Washington - It will require more losing for the Connecticut Sun to achieve complete mathematical elimination from the 2013 WNBA playoffs. But the concepts of practicality and foresight suggest the events of Sunday afternoon at Verizon Center flushed any chance at the postseason.
The Sun fell 3.5 games behind Washington for the final playoff spot in the Eastern Conference with a meet-the-new-loss, same-as-the-old-loss 74-63 gut-buster to the Mystics. The Sun (6-15) have a brutal stretch of games ahead, too - two with Atlanta this week and games against first-place Chicago and Minnesota next week.
Yet while the prospects for 2013 swirl the bowl with more ferocity, the Sun players and coach Anne Donovan may have left the building Sunday with resolve not necessarily characteristic of a 6-15 team.
Donovan solicited "a solution" from the players about her team's first-quarter disorder. Connecticut, which has suffered an alarming number of early deficits this season, was behind 23-7 after one period Sunday.
"I asked for feedback from them … and the team had a lot of things to share with me," Donovan said outside the locker room, inside of which she spent considerable time after the game.
Kelsey Griffin, who tied her career high with 17 points, was among the most vocal.
"Coach asked for a solution to our first quarters," Griffin said. "I voiced what I thought would help the team out and not just the first quarter, but in general. Getting down 23-7 gives our bench no chance. They're always having to help us out instead of us starting games off right."
Donovan, whose answers were mostly short after the game, said "maybe it's who we're starting. That's definitely something I will look at more closely."
Donovan saved her highest praise for rookie Kelly Faris, who didn't score, but played defense with the verve Donovan expects from all her players.
"Kelly went into the game and changed things defensively. She took a lot of pride in disrupting the flow of their offense and we got our offense to go off some of our stops," Donovan said. "Give Kelly Faris a ton of credit for how the game turned."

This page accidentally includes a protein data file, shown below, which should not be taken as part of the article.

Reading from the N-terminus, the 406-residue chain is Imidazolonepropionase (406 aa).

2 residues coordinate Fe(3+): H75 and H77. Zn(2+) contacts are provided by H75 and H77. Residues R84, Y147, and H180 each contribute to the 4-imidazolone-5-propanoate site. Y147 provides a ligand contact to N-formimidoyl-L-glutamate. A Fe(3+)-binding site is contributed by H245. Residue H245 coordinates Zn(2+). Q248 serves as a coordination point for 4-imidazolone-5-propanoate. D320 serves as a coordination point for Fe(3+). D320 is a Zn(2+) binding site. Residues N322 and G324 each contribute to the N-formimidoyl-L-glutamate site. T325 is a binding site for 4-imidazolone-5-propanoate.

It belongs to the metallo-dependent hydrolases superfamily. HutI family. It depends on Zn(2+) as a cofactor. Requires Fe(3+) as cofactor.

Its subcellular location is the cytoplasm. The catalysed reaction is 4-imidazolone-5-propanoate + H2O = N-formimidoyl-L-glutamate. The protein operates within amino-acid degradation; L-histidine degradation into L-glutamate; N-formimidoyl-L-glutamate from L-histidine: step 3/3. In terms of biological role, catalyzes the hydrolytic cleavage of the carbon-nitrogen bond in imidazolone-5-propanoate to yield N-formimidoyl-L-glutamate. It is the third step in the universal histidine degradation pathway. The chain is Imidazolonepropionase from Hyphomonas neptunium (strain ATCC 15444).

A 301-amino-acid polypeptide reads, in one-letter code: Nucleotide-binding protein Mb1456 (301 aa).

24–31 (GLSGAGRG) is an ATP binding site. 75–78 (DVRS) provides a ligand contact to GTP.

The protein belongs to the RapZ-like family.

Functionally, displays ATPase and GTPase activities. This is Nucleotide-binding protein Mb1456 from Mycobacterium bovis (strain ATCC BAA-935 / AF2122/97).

The game didn't turn until late in the third period, by which time the Sun trailed 54-31. But they used a 15-4 run to close the period and eventually got within 63-59 with 4:22 remaining. The Mystics, held to one field goal in the first six minutes of the fourth period, had a 68-63 lead with the ball and 1:48 remaining.
Washington kept its possession alive with two offensive rebounds, working the clock under a minute. Ivory Latta hit a three-pointer with 44.5 seconds left - and one on the shot clock - to all but end it.
"I was concerned that we were missing open shots and Tina (Charles) got her little roll going," Washington coach Mike Thibault said. "That obviously concerns you because I've been on the other side of that one."
Thibault alluded to his three years coaching Charles and the 10 years overall that he led the Sun to the playoffs eight times. Now he was on the other side Sunday, the day the music died for Connecticut in 2013.
"We were going against a team we're trying to stay ahead of and put them in a little bit tougher spot," Thibault said. "I didn't have any emotion about playing Connecticut. It was more about playing a team that's chasing us in the playoff race. … In all honesty, I haven't really thought about this game in particular as compared to any other. We're just trying to survive in the playoff race."
Charles led the Sun with 18 points and 12 rebounds. Crystal Langhorne led the Mystics with 18 points. Latta had 14 and Monique Currie scored 12.